3) On Campus Interviews
All schools have different timelines for on-campus interviews with potential employers, but OCIs tend to occur during the Fall of your 2L year. As a transfer student this means you will be putting your resume with grades from your 1L law school up against your peers with their grades at the likely more difficult transfer law school. This is a mixed bag as you likely have a better ranking at a less difficult law school that will get you past the “top-20% only” restrictions in the application process, but employers will know this and your grades will be less impressive to them than the grades of your peers. If you want employers who are looking for individuals who scored in the top 10-20% of your 1L law school, they will be interviewing at your 1L law school. Again, this is not an insurmountable hurdle, but it is something you should be aware of when considering a transfer.
4) All Law School Applications Take Time and Energy…Even Transfer Apps.
I covered the law school transfer application process in more detail in another article, but it will represent a relatively significant investment of your time and resources. The transfer application process is a lot easier to complete than you initial law school application, but it will involve getting letters of recommendation from your current law professors and so it would be unwise to put it off until just before the deadlines. There are significant demands on your time in law school and so adding even a relatively manageable application process can take a lot out of you.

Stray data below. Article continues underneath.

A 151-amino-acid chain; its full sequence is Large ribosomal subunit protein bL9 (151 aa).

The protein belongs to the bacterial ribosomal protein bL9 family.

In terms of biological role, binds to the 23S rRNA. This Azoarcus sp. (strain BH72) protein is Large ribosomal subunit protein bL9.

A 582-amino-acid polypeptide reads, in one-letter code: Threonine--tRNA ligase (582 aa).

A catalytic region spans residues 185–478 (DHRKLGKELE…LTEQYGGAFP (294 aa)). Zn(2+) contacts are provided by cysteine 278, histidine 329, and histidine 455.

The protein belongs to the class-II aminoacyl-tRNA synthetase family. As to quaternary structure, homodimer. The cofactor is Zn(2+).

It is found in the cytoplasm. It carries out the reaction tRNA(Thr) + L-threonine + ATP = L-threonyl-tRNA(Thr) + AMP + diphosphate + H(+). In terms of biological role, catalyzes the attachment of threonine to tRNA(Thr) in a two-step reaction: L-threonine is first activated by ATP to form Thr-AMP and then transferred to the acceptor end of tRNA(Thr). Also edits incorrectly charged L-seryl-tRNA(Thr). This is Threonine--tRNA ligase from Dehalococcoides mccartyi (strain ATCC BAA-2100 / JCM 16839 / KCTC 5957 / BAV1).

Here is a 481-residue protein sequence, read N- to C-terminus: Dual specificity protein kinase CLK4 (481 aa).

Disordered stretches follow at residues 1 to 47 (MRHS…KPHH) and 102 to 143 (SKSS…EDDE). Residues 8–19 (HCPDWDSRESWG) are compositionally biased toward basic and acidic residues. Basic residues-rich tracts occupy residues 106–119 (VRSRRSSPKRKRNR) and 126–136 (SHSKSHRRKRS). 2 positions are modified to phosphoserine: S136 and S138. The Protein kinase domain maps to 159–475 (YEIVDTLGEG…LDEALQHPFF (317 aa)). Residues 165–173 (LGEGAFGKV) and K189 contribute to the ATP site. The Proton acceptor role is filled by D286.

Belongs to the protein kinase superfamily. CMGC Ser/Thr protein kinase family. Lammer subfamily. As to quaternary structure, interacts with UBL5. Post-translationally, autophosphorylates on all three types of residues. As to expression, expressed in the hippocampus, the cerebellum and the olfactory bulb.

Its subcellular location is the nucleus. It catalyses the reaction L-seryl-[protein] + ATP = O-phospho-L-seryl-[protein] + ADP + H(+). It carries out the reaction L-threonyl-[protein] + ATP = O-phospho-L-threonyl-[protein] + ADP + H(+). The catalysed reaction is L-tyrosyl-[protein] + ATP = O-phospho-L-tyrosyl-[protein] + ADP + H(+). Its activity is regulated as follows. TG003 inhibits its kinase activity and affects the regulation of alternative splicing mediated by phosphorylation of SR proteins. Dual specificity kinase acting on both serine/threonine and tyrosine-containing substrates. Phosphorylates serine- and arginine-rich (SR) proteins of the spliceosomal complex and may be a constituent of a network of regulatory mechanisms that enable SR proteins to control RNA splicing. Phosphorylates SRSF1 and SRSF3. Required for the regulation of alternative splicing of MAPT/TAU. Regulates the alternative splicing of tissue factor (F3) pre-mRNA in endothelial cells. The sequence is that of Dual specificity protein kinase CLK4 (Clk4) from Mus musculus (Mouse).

5) Credit and Course Transfer Limitations
Similar to undergraduate programs, Law schools will generally only transfer a certain number of credits, typically 30 credits is the maximum. If you took a large credit load during your 1L year or you did an externship at your 1L law school during the summer, or both, then you may end up losing a few credits by virtue of your transfer. Also, variance in the 1L curriculum of your 1L law school as opposed to your transfer school means you may have more required courses than non-transfer 2Ls including re-taking certain courses. For most students, these factors are only a minor inconvenience that can be overcome fairly easily, but this factor could be more of an issue if you were planning on early graduation as that may not be attainable with a loss of credits or due to variance in your required course load.
This article focused on some of the factors that may impact you as a law school transfer student in comparison to completing your degree at the law school where you attend as a 1L. Unfortunately, most of the factors cut against transferring. For that reason, it is generally inadvisable to transfer law schools unless there is a fairly substantial difference between the transfer law school and the law school where you began your legal education. Although, you should take the time to research the specific school you are considering based on the factors above to see if that school has implemented policies that are more favorable to transfer students than what is generally the case.
Feel free to ask us a question in the comments section below if you are considering making the jump to a new law school after your first year.